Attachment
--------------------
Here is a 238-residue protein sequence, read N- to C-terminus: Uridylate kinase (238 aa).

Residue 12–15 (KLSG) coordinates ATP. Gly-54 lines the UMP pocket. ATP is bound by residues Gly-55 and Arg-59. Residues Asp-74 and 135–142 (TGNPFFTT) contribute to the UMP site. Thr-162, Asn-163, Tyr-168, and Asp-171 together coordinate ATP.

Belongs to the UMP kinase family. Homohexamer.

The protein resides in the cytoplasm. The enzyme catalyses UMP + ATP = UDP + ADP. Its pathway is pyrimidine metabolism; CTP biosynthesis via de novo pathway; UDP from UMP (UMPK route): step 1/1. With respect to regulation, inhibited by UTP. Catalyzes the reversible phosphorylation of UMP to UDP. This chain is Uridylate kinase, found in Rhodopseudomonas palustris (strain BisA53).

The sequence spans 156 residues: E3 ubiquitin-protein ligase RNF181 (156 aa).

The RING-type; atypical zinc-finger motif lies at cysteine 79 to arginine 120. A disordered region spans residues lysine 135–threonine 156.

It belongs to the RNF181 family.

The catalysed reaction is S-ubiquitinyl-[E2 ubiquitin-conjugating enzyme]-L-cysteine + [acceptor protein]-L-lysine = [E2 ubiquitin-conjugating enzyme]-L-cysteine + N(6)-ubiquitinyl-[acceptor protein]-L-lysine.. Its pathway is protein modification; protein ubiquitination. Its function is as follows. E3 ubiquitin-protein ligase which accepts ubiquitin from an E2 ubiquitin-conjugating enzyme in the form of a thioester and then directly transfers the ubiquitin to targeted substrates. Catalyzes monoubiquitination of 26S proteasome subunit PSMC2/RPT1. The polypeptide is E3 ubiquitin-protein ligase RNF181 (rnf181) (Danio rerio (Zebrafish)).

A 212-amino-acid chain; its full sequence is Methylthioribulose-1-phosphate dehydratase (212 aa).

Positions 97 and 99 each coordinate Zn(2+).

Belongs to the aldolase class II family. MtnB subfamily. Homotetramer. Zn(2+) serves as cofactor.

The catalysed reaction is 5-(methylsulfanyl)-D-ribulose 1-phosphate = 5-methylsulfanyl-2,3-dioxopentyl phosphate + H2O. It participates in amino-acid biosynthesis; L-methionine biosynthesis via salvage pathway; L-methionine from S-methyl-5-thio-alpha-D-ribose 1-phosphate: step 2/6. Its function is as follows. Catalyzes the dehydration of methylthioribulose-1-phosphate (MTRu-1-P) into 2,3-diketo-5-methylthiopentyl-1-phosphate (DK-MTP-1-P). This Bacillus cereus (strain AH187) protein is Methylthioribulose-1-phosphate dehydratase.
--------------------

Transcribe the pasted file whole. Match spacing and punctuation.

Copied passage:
Here is a 238-residue protein sequence, read N- to C-terminus: Uridylate kinase (238 aa).

Residue 12–15 (KLSG) coordinates ATP. Gly-54 lines the UMP pocket. ATP is bound by residues Gly-55 and Arg-59. Residues Asp-74 and 135–142 (TGNPFFTT) contribute to the UMP site. Thr-162, Asn-163, Tyr-168, and Asp-171 together coordinate ATP.

Belongs to the UMP kinase family. Homohexamer.

The protein resides in the cytoplasm. The enzyme catalyses UMP + ATP = UDP + ADP. Its pathway is pyrimidine metabolism; CTP biosynthesis via de novo pathway; UDP from UMP (UMPK route): step 1/1. With respect to regulation, inhibited by UTP. Catalyzes the reversible phosphorylation of UMP to UDP. This chain is Uridylate kinase, found in Rhodopseudomonas palustris (strain BisA53).

The sequence spans 156 residues: E3 ubiquitin-protein ligase RNF181 (156 aa).

The RING-type; atypical zinc-finger motif lies at cysteine 79 to arginine 120. A disordered region spans residues lysine 135–threonine 156.

It belongs to the RNF181 family.

The catalysed reaction is S-ubiquitinyl-[E2 ubiquitin-conjugating enzyme]-L-cysteine + [acceptor protein]-L-lysine = [E2 ubiquitin-conjugating enzyme]-L-cysteine + N(6)-ubiquitinyl-[acceptor protein]-L-lysine.. Its pathway is protein modification; protein ubiquitination. Its function is as follows. E3 ubiquitin-protein ligase which accepts ubiquitin from an E2 ubiquitin-conjugating enzyme in the form of a thioester and then directly transfers the ubiquitin to targeted substrates. Catalyzes monoubiquitination of 26S proteasome subunit PSMC2/RPT1. The polypeptide is E3 ubiquitin-protein ligase RNF181 (rnf181) (Danio rerio (Zebrafish)).

A 212-amino-acid chain; its full sequence is Methylthioribulose-1-phosphate dehydratase (212 aa).

Positions 97 and 99 each coordinate Zn(2+).

Belongs to the aldolase class II family. MtnB subfamily. Homotetramer. Zn(2+) serves as cofactor.

The catalysed reaction is 5-(methylsulfanyl)-D-ribulose 1-phosphate = 5-methylsulfanyl-2,3-dioxopentyl phosphate + H2O. It participates in amino-acid biosynthesis; L-methionine biosynthesis via salvage pathway; L-methionine from S-methyl-5-thio-alpha-D-ribose 1-phosphate: step 2/6. Its function is as follows. Catalyzes the dehydration of methylthioribulose-1-phosphate (MTRu-1-P) into 2,3-diketo-5-methylthiopentyl-1-phosphate (DK-MTP-1-P). This Bacillus cereus (strain AH187) protein is Methylthioribulose-1-phosphate dehydratase.